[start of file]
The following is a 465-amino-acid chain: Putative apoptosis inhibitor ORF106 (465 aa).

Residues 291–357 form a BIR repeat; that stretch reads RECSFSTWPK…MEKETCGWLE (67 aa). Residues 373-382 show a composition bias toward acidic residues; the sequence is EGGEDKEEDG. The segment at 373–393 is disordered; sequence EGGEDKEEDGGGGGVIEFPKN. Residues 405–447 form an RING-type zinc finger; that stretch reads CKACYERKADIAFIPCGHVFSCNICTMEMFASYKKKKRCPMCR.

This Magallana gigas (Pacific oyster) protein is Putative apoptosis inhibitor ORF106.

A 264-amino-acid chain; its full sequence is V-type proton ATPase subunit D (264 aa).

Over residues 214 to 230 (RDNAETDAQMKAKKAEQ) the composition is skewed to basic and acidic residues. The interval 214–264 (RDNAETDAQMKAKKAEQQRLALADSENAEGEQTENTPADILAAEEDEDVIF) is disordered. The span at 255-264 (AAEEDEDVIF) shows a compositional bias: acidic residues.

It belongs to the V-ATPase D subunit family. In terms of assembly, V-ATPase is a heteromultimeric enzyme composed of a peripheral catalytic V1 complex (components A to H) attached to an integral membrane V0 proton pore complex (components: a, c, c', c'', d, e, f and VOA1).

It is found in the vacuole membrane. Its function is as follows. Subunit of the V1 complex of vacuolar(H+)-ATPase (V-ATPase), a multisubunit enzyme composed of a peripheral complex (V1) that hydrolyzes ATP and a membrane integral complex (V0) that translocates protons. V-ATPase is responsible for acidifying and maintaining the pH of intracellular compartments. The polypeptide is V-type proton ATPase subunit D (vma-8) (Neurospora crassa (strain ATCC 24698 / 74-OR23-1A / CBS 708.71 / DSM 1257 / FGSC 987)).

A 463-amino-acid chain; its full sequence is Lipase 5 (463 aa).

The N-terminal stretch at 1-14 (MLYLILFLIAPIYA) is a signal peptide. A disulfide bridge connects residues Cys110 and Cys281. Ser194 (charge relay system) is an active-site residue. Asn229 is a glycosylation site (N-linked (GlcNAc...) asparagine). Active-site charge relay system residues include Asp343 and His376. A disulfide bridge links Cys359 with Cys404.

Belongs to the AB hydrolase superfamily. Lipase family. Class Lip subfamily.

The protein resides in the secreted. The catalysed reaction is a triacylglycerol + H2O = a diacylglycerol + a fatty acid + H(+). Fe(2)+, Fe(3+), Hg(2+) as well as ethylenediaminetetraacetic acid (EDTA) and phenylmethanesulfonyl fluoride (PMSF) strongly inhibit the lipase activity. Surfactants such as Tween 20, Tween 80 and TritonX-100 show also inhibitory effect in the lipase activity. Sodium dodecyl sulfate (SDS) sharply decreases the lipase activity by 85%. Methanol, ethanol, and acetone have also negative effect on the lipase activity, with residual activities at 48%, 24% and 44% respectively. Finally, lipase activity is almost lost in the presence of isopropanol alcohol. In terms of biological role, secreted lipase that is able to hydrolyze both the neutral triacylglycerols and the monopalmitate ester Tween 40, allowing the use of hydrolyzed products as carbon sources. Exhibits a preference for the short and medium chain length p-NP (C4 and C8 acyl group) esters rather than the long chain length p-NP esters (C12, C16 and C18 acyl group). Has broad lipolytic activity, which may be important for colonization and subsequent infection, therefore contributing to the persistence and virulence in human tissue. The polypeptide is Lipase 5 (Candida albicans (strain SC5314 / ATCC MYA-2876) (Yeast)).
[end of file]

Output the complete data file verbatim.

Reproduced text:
The following is a 465-amino-acid chain: Putative apoptosis inhibitor ORF106 (465 aa).

Residues 291–357 form a BIR repeat; that stretch reads RECSFSTWPK…MEKETCGWLE (67 aa). Residues 373-382 show a composition bias toward acidic residues; the sequence is EGGEDKEEDG. The segment at 373–393 is disordered; sequence EGGEDKEEDGGGGGVIEFPKN. Residues 405–447 form an RING-type zinc finger; that stretch reads CKACYERKADIAFIPCGHVFSCNICTMEMFASYKKKKRCPMCR.

This Magallana gigas (Pacific oyster) protein is Putative apoptosis inhibitor ORF106.

A 264-amino-acid chain; its full sequence is V-type proton ATPase subunit D (264 aa).

Over residues 214 to 230 (RDNAETDAQMKAKKAEQ) the composition is skewed to basic and acidic residues. The interval 214–264 (RDNAETDAQMKAKKAEQQRLALADSENAEGEQTENTPADILAAEEDEDVIF) is disordered. The span at 255-264 (AAEEDEDVIF) shows a compositional bias: acidic residues.

It belongs to the V-ATPase D subunit family. In terms of assembly, V-ATPase is a heteromultimeric enzyme composed of a peripheral catalytic V1 complex (components A to H) attached to an integral membrane V0 proton pore complex (components: a, c, c', c'', d, e, f and VOA1).

It is found in the vacuole membrane. Its function is as follows. Subunit of the V1 complex of vacuolar(H+)-ATPase (V-ATPase), a multisubunit enzyme composed of a peripheral complex (V1) that hydrolyzes ATP and a membrane integral complex (V0) that translocates protons. V-ATPase is responsible for acidifying and maintaining the pH of intracellular compartments. The polypeptide is V-type proton ATPase subunit D (vma-8) (Neurospora crassa (strain ATCC 24698 / 74-OR23-1A / CBS 708.71 / DSM 1257 / FGSC 987)).

A 463-amino-acid chain; its full sequence is Lipase 5 (463 aa).

The N-terminal stretch at 1-14 (MLYLILFLIAPIYA) is a signal peptide. A disulfide bridge connects residues Cys110 and Cys281. Ser194 (charge relay system) is an active-site residue. Asn229 is a glycosylation site (N-linked (GlcNAc...) asparagine). Active-site charge relay system residues include Asp343 and His376. A disulfide bridge links Cys359 with Cys404.

Belongs to the AB hydrolase superfamily. Lipase family. Class Lip subfamily.

The protein resides in the secreted. The catalysed reaction is a triacylglycerol + H2O = a diacylglycerol + a fatty acid + H(+). Fe(2)+, Fe(3+), Hg(2+) as well as ethylenediaminetetraacetic acid (EDTA) and phenylmethanesulfonyl fluoride (PMSF) strongly inhibit the lipase activity. Surfactants such as Tween 20, Tween 80 and TritonX-100 show also inhibitory effect in the lipase activity. Sodium dodecyl sulfate (SDS) sharply decreases the lipase activity by 85%. Methanol, ethanol, and acetone have also negative effect on the lipase activity, with residual activities at 48%, 24% and 44% respectively. Finally, lipase activity is almost lost in the presence of isopropanol alcohol. In terms of biological role, secreted lipase that is able to hydrolyze both the neutral triacylglycerols and the monopalmitate ester Tween 40, allowing the use of hydrolyzed products as carbon sources. Exhibits a preference for the short and medium chain length p-NP (C4 and C8 acyl group) esters rather than the long chain length p-NP esters (C12, C16 and C18 acyl group). Has broad lipolytic activity, which may be important for colonization and subsequent infection, therefore contributing to the persistence and virulence in human tissue. The polypeptide is Lipase 5 (Candida albicans (strain SC5314 / ATCC MYA-2876) (Yeast)).